Vitamin D in wild and farmed atlantic salmon (Salmo Salar)—what do we know?

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Date
2019-04-29
Authors
Jakobsen, Jette
Smith, Cat
Bysted, Anette
Cashman, Kevin D.
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MDPI
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Abstract
Salmon have been widely publicized as a good dietary source of vitamin D, but recent data points to large variation in vitamin D content and differences between wild and farmed salmon. We aimed to: (1) investigate the content of vitamin D in Atlantic salmon (Salmo salar) in wild species caught in two different waters, (2) perform a 12-week feeding trial in farmed Salmo salar with 270–1440 µg vitamin D3/kg feed (4–20 times maximum level in the EU) and (3) conduct a review for the published data on the content of vitamin D in salmonids. Content of vitamin D3 in the fillet from wild salmon caught in the Baltic Sea and the North Sea was significantly different (p < 0.05), being 18.5 ± 4.6 µg/100 g and 9.4 ± 1.9 µg/100 g, respectively. In the farmed salmon the content ranged from 2.9 ± 0.7 µg vitamin D3/100 g to 9.5 ± 0.7 µg vitamin D3/100 g. Data from 2018 shows that farmed salmon contained 2.3–7.3 µg vitamin D3/100 g. Information on the content of vitamin D in wild and farmed salmonids is very limited, which calls for further research to ensure a sustainable production of salmon with adequate vitamin D.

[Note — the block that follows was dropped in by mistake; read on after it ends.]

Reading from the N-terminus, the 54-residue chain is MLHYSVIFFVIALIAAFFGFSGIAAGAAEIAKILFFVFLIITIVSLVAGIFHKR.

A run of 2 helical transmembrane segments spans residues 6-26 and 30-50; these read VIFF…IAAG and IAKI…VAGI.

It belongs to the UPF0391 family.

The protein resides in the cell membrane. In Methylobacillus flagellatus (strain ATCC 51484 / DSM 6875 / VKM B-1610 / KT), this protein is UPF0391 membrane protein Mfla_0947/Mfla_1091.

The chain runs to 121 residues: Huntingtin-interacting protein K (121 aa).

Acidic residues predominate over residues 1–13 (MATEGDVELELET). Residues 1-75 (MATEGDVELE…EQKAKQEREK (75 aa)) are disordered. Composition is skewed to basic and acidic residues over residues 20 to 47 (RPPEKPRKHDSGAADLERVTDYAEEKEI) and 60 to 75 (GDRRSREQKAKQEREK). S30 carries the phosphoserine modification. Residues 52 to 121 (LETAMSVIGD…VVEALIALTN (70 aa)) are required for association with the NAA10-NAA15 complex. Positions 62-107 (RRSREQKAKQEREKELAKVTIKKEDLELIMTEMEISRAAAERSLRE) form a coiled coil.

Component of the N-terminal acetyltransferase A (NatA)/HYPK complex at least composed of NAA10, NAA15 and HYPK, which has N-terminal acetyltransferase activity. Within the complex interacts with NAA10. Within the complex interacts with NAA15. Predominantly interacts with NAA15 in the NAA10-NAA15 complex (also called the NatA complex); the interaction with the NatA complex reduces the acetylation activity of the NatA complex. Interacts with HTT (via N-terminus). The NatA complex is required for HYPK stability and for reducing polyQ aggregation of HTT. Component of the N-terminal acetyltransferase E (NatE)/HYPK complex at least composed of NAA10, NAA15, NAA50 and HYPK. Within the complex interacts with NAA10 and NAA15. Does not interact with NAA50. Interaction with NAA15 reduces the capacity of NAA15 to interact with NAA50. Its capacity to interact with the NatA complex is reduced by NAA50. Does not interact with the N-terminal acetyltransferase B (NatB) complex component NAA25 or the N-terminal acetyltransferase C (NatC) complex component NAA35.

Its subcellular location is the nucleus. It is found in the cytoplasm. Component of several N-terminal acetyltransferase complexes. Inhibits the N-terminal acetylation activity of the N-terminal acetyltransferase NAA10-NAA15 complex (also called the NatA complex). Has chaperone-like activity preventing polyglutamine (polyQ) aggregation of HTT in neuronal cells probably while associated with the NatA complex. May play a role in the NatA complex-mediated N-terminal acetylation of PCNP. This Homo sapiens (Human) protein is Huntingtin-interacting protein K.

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Vitamin D , Vitamin D3 , Wild , Farmed , Aquaculture , Salmon , Salmonids , Salmo salar
Citation
Jakobsen, J., Smith, C., Bysted, A. and Cashman, K.D., 2019. Vitamin D in Wild and Farmed Atlantic Salmon (Salmo Salar)—What Do We Know?. Nutrients, 11(5), (982). DOI:10.3390/nu11050982